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View Full Version : Two closest buddies at work--drop dead!


pseudotriton ruber ruber
08-16-2008, 05:32 AM
Every fucking time I see you outside of work, together at least, for anything social, I end up pissed at you, and always over the same fucking thing--money.

For years, we three would go out for a meal, and I would invariably order a salad and a glass of wine, while you two would order the freaking menu and a few barrels of wine, and when the check comes, one of you (the less socially clueless) would make some gesture towards approximating who had what, which the other one would hand-wave away with a derisive "What, are we a pack of old ladies? We always just split it equally. Here's my 12 cents!" It would then be a struggle to persuade him that his share of the meal--even splitting it equally--after tax, tip, bbbyyy comes to slightly more than 12 cents.

So I would take a ten-dollar hit, usually twenty or thirty dollar hit, every time we three dined out (they always insisted on a swanky french restaurant, too, in their neighborhood--they live five blocks apart, I live a forty minute subway away). Why do I tolerate this? Well, the more socially clueless one is in a wheelchair, and I feel the need to accomodate him with a restaurant that's accessible, plus he'd have to take a cab if we went someplace out of his neighborhood (and believe me he'd bitch about the expense, notwithstanding I've probably paid enough in subways to his place that I could have bought a cab by now). And he actually hired me (twenty years ago) or at least was on the committee that hired me, and also sat on the committee that granted me tenure fifteen years ago, so I rationalize his cluelessness by saying that I might not have my job if not for him.

The other one is, technically, my boss these days (our working relationship is more like equal partners--when we disagree on work-related stuff, I get my way much of the time) but work would be unpleasant for me if we didn't get along, so I'm reluctant to make a big deal out of fairly petty stuff--ten bucks here, thirty bucks there--in the larger context.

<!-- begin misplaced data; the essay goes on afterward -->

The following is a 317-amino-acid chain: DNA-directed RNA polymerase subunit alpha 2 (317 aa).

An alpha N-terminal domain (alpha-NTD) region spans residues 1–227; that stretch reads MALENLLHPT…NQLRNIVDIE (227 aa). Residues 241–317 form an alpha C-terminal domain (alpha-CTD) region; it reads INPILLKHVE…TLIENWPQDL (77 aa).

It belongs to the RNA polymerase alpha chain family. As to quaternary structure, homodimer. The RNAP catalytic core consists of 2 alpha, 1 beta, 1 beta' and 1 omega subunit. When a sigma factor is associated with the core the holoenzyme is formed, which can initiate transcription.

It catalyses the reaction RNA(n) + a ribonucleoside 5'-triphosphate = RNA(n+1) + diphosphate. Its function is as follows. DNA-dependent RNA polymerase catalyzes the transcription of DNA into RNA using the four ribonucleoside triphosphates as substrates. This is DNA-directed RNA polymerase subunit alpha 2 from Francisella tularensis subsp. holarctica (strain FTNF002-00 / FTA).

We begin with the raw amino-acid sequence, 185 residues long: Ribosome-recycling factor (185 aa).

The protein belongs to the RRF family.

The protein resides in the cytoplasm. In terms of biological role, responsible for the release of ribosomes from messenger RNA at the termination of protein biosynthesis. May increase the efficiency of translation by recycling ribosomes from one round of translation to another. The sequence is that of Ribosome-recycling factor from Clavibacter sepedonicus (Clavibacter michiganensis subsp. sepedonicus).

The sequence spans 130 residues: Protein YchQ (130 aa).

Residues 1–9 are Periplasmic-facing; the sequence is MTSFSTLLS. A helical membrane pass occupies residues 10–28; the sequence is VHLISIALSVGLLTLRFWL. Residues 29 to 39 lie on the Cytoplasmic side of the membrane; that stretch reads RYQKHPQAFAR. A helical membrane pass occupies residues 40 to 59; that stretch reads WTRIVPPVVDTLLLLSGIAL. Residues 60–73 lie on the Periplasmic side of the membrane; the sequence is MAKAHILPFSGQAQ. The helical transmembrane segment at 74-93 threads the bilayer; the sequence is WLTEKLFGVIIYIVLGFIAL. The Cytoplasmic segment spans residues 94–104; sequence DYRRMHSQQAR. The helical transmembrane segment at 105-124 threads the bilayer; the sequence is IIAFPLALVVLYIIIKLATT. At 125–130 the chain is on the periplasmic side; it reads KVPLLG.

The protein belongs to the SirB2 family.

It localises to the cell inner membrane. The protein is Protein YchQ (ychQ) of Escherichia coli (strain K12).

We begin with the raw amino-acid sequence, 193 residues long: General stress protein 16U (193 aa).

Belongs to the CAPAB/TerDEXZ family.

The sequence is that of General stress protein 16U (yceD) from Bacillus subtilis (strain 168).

Last night took the cake. I announced I'm eating a strict macro-biotic diet (which is only a slight exaggeration) so I couldn't dine with them, but we agreed to see a movie before they went out to dinner. It was the opening night or so of the new Woody Allen movie, and we suspected there would be a line, and I would be free before the movie, and in the neighborhood, so I agreed to purchase the three tickets an hour before they would show up (one of them wheeling the other to the theater), and--you guessed it. They accepted the tickets I handed them (and there WAS a line, that stood on the sidewalk in the rain, which they were spared) but nary a gesture towards anyone's wallet. Afterwards I walked them to their restaurant, and I sat with them until their food arrived. Nothing. Nada.

Guys, I just can't do this anymore--it burns me up too much to know I'm either going to have to lose money, even small sums, whenever I see you socially, or else get into a position where you make it seem that I'm a bean-counting, petty asshole.

FairyChatMom
08-16-2008, 06:55 AM
Would it really have been that hard to say, as handing over the ticket, "They're $10 each" or whatever? I don't think that's bean counting or being petty. Tho you've been covering them so long, they may think you like doing it.

Still, pretty cheesy of them not to even pretend to want to settle their debts.